At Twitter’s office in London we’ve been running courses for CodeFirstGirls, which brings together women to learn how to code. We also recently brought in teenagers from three different faith schools, via Faiths-Forum-for-London, with an aim of building their first websites.

Through helping to teach these courses I’ve observed the successes and difficulties that students are having, and I’d like to share some of these observations below. These are mostly limited to the teaching of the web platform — that is: HTML, CSS and JavaScript, which are the core pieces that we cover when someone has no prior coding experience.

Teaching HTML, CSS and JavaScript, in that order, makes a tonne of sense. Ordering a curriculum according to layers of abstraction is a very obvious idea, but it’s worth stating it outright as such. It’s easy to forget the necessity of foundational knowledge, and the usefulness of not only understanding how a new thing works, but where it is situated in the universe of related paradigms. Knowing CSS and HTML isn’t the same as knowing how to piece them together in useful ways.

Libraries and frameworks are double edged swords when learning. Bootstrap and jQuery have been really useful to us in getting quick prototypes working, and making the web platform more palatable to beginners, but the band-aid has to be ripped off at some point, because after a while the abstractions start to break down. Learning via first principles, instead, would perhaps make people more resistant to the pain of these leaky abstractions and the ideologies and illusions created by them.

Relatedly, it’s impossible to teach the right thing. In this ever-changing world of web things it’s very hard to know what paradigm(s) to teach. For example, the once sacred virtue of ‘Separation of Concerns’ for HTML/CSS/JS is becoming less relevant as we find more interesting and optimal ways to create DOM and style it (See React). The blasphemy of inline styles, and inline UI logic, is fast becoming defunct. The ebbs and flows of our trends and paradigms are hard to predict. All we can do is teach what is current, with a bias towards foundational knowledge. (I.e. don’t start off by teaching React or Angular…)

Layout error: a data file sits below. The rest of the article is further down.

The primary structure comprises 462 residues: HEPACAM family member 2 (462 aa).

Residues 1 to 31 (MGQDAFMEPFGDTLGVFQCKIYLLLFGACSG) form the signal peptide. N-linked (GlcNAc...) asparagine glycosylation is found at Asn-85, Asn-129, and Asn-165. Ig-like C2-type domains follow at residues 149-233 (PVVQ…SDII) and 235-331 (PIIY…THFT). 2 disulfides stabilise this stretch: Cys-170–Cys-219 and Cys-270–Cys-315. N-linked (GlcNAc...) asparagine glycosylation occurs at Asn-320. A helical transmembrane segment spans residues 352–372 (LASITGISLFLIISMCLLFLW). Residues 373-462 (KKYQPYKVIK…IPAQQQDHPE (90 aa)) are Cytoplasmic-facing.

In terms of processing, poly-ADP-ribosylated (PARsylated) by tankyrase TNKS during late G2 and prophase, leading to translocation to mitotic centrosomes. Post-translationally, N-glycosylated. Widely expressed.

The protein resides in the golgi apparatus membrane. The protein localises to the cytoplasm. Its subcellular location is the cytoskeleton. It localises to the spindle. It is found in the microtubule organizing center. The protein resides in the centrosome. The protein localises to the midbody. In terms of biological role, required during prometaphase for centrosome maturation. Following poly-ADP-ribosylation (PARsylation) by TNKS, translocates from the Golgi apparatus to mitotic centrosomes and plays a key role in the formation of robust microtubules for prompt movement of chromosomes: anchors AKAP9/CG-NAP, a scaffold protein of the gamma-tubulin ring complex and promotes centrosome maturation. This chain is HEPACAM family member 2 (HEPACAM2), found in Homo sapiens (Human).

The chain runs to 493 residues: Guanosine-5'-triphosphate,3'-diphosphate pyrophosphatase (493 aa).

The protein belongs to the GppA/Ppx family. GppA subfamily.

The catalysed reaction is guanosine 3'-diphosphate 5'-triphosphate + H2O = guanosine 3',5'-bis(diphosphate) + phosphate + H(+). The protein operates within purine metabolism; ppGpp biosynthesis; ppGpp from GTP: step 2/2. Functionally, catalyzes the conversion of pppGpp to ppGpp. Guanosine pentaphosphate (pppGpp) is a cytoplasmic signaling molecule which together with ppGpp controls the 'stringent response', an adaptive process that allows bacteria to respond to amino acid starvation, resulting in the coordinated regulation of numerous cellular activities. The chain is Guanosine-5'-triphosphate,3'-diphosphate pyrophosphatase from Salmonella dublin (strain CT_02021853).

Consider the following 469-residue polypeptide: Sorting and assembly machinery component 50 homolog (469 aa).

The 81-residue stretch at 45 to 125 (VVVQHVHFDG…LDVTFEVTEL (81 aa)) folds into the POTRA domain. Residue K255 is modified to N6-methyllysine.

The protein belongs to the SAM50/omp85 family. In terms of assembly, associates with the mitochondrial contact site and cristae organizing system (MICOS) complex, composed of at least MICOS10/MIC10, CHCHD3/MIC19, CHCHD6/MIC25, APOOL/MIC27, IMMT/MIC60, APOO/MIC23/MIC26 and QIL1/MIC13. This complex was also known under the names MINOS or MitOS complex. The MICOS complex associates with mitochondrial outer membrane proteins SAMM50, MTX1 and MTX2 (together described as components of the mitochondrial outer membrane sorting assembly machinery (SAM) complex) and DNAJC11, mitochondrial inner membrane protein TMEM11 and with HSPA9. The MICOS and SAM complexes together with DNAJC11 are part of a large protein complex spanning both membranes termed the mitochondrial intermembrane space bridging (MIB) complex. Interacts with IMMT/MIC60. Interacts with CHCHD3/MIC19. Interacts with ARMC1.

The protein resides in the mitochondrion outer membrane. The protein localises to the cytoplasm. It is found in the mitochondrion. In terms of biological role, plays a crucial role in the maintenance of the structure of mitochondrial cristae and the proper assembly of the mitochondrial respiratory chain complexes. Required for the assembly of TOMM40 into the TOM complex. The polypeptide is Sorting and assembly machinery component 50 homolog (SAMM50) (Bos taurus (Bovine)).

Syntax is not intuitively delineated. As you pick up new programming languages, mentally parsing different types of syntax becomes second nature (an awesome feat of the human mind). Your brain can build a hierarchical model of the instructions you’re seeing. The CSS value is part of the CSS rule which is part of the CSS ruleset (etc). But I’ve found that these models aren’t always intuitive. It’s not obvious from the get-go that an HTML element should be closed with a </blah> instead of a <blah/> or a /<blah>. And just because it’s easy to look at a piece of syntax and understand its meaning doesn’t mean its easy to intuitively come up with the correct syntax when you know what you want to do (“I want to close this HTML element — how do I do that again? Something related to a forward-slash I think…”). Just think about all the different types of symbols we use… is it always absolutely obvious which of them function as delimiters, versus operators, versus arbitrary values? It’s absolutely ~!:@${/?[{]};:~ not.

Ordering of instructions is not an obvious concern. The idea that you have to write your HTML or CSS or JavaScript in a specific order is not obvious to someone who hasn’t coded before. It has to be specifically explained. Markup and other declarative languages especially often conflate complex concepts with ordering (it’s not just a case of procedural execution). In CSS we worry about the cascade and specificity. In HTML we worry about semantics and how elements will be visually ordered. There’s a lot of complexity in deciding what goes before or after something else.

The web platform makes it easy to win AND fail. You can build amazing things very quickly with these basic tools, but HTML and CSS don’t tell you when you fail. They silently try to do their best, and are very flexible when it comes to some syntactic variations, but strict when it comes to others. Usually no errors will be thrown in the console either. So when your page isn’t displaying correctly you have to pour over every piece of the code to discover what might be causing the problem. A simple “CSS: Unexpected colon on line 17” would be a huge help to those learning. This to me seems like a reason to work harder on educational platforms for the web, with linters and other aids built in, perhaps. Right now the state of the Web Inspector as a learning aid is not too wonderful. It’s a powerful tool, but also a necessarily complex tool tailored to professionals.

Thanks for reading! Please share your thoughts with me on Twitter. Have a great day!